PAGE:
Buckles' recollections, which have been recorded by the Library of Congress, were confirmed by his daughter, Susannah Flanagan, 48, of Burke, Va. Her mother, Audrey Buckles, died in 1999.

Harold F. Boice , 106, of Poughkeepsie, has lived in three centuries. Born on Sept. 8, 1897, in Upper Red Hook, Dutchess County, he was working as an auto mechanic when he joined the Army at age 20 as a private with a telegraph battalion. By the time he reached France, the war was nearly over.

"I never had a chance to telegraph messages from the front," said Boice, who was discharged April 4, 1919. "We were just there for a few days and heading to the front when the armistice was signed. ... Our biggest scare was crossing the English Channel. We were in a 16-fleet convoy and I was on duty the night something exploded on the right side of our ship. We didn't know if it was a bomb or what. We kept going and everything had calmed down by the time we landed in Le Havre."

Some of his most vivid memories of wartime are of the cold, wet and muddy conditions, but the sweetest remembrance was of the kindly French farmer who welcomed Boice's unit by throwing open the doors to a barn and inviting them to drink his store of wine.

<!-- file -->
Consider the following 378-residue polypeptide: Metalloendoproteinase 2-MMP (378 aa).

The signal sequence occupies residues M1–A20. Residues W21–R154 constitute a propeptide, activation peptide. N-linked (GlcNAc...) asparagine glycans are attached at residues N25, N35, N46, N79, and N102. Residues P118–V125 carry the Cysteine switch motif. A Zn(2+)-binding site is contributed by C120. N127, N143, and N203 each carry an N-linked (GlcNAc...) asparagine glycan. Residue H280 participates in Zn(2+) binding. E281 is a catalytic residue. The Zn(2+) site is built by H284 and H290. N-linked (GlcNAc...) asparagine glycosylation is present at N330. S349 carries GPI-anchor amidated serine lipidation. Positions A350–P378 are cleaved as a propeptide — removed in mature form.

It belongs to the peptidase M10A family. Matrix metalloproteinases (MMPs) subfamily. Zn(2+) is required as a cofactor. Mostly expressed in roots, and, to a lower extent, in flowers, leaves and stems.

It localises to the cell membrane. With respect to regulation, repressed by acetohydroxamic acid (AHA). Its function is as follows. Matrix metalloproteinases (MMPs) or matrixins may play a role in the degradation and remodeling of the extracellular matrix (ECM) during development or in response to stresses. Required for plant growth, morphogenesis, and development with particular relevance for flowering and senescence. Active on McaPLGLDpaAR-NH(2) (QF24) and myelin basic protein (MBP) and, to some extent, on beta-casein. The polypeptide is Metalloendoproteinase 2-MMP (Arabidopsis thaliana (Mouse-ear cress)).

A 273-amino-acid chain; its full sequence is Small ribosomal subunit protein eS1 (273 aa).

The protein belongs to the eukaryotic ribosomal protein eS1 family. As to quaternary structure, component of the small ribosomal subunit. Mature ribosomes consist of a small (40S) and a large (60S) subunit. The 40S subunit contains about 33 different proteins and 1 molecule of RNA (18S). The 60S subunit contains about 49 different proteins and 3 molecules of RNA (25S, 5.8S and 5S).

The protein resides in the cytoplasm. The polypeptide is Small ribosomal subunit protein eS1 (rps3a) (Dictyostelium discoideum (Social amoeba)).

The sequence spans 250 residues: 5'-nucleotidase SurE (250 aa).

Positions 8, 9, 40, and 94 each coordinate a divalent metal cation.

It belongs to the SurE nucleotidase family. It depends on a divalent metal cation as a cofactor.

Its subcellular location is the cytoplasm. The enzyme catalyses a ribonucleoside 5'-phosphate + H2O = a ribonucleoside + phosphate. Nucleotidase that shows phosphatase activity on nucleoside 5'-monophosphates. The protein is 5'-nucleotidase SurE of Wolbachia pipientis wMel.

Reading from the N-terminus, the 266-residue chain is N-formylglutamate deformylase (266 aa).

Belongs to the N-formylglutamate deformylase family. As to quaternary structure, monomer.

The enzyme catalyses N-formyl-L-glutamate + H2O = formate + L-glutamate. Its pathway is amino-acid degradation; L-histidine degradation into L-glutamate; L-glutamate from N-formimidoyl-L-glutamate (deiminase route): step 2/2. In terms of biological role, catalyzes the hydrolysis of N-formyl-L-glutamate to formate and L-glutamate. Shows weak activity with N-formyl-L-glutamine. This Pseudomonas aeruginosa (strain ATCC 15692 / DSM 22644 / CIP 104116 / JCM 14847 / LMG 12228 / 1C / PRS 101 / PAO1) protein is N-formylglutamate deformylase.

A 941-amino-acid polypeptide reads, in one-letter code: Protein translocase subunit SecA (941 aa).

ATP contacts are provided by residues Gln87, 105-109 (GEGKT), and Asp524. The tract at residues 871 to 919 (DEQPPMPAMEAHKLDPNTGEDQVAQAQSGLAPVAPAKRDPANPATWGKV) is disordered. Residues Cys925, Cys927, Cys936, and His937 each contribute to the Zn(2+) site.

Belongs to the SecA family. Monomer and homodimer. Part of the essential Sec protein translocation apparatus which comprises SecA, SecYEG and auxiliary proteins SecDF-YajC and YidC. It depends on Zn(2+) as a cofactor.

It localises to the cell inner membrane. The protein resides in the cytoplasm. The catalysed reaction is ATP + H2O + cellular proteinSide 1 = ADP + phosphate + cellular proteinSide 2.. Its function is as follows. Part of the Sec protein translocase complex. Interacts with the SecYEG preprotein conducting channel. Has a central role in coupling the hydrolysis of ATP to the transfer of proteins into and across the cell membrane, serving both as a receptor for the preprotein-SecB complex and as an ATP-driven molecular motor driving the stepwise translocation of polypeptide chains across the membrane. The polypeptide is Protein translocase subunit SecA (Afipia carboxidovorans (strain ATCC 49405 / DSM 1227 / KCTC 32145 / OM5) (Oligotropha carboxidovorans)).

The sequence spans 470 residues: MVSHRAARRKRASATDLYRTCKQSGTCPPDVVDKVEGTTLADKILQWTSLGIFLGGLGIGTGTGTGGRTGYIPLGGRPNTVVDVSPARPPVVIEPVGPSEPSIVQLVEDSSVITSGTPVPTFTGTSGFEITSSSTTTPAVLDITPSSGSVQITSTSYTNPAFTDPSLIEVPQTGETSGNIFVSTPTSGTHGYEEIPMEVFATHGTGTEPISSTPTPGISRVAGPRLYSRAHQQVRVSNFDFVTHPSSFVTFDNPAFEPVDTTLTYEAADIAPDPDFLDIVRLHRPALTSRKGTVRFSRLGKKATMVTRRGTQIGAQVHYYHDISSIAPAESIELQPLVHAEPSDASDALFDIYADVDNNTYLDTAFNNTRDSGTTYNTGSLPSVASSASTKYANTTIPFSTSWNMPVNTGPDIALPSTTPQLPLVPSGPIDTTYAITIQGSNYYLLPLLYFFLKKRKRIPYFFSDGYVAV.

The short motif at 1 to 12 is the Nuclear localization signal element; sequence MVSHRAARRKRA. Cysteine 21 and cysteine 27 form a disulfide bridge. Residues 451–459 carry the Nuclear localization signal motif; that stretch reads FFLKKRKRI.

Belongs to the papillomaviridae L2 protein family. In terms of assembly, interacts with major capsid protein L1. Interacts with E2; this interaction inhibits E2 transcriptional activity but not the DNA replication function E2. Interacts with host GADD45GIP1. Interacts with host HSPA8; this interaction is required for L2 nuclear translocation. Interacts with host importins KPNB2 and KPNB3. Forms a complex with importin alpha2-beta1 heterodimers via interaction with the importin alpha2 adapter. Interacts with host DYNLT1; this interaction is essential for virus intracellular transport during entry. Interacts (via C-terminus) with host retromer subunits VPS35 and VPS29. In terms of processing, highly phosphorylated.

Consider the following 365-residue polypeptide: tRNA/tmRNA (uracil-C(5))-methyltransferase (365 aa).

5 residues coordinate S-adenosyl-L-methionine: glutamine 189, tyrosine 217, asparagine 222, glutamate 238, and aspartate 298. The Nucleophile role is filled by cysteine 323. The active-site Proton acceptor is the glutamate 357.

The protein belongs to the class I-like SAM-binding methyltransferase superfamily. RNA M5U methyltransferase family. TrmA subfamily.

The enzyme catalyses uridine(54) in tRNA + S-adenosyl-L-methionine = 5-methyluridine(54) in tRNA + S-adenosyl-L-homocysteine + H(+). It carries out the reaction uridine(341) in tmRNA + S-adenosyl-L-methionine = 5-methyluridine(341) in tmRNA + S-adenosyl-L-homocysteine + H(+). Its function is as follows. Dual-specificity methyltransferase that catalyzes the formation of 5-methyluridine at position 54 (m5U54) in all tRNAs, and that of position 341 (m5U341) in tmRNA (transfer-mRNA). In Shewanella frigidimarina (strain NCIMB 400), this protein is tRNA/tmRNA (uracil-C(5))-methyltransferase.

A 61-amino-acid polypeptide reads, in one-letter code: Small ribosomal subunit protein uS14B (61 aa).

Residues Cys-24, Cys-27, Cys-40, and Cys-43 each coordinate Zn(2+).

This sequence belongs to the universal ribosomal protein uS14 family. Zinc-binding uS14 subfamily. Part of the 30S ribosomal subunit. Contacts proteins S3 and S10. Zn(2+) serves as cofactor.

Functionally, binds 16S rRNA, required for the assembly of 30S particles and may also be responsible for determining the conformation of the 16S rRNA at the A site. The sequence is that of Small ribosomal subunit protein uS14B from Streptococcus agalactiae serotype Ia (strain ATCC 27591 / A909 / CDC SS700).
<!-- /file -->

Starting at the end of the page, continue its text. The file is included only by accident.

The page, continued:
Boice spoke by phone from the home he shares with daughter Frances Lombardino, 48, an only child. Her husband and mother died six months apart in 1987, and she moved in with her dad. Boice's hearing is limited and he uses a walker, but his health is otherwise pretty good, his daughter said.

The New York State Military Museum and Veterans Research Center in Saratoga Springs has a collection of World War I cannons, rifles, machine guns, uniforms, photographs, letters and other artifacts from the conflict.

The museum has three videotaped conversations with World War I veterans, including Eugene Lee , who served in the Marine Corps and was injured in combat in Belleau Woods, France. Now 104, he lives in the Syracuse area. Lee is no longer able to give interviews. His recollections were recorded last summer at a Veterans Affairs facility near his home.

"There wasn't much to the trenches. ... All we done is just stuck in there and tried to stay on the boards we put down because it was real muddy in the bottom of the trenches. Once in awhile, the Germans threw over a few shells. ... We eventually moved out and were fighting along the edge of some woods. We fired and laid down and the next wave leaped over us, shooting all the while. Then we got up and fired. The Germans had machine guns on us. We finally made it into the woods and then it was just man for man in there fighting. We drove them out of the woods."

Lee received a Purple Heart and Silver Star after a bullet grazed his wrist. "I was lucky. Some of the fellas were hit real bad. I helped the medics carry some of them out and they gave me an award. I don't know why they gave me the Silver Star. They had to give it to somebody, I guess."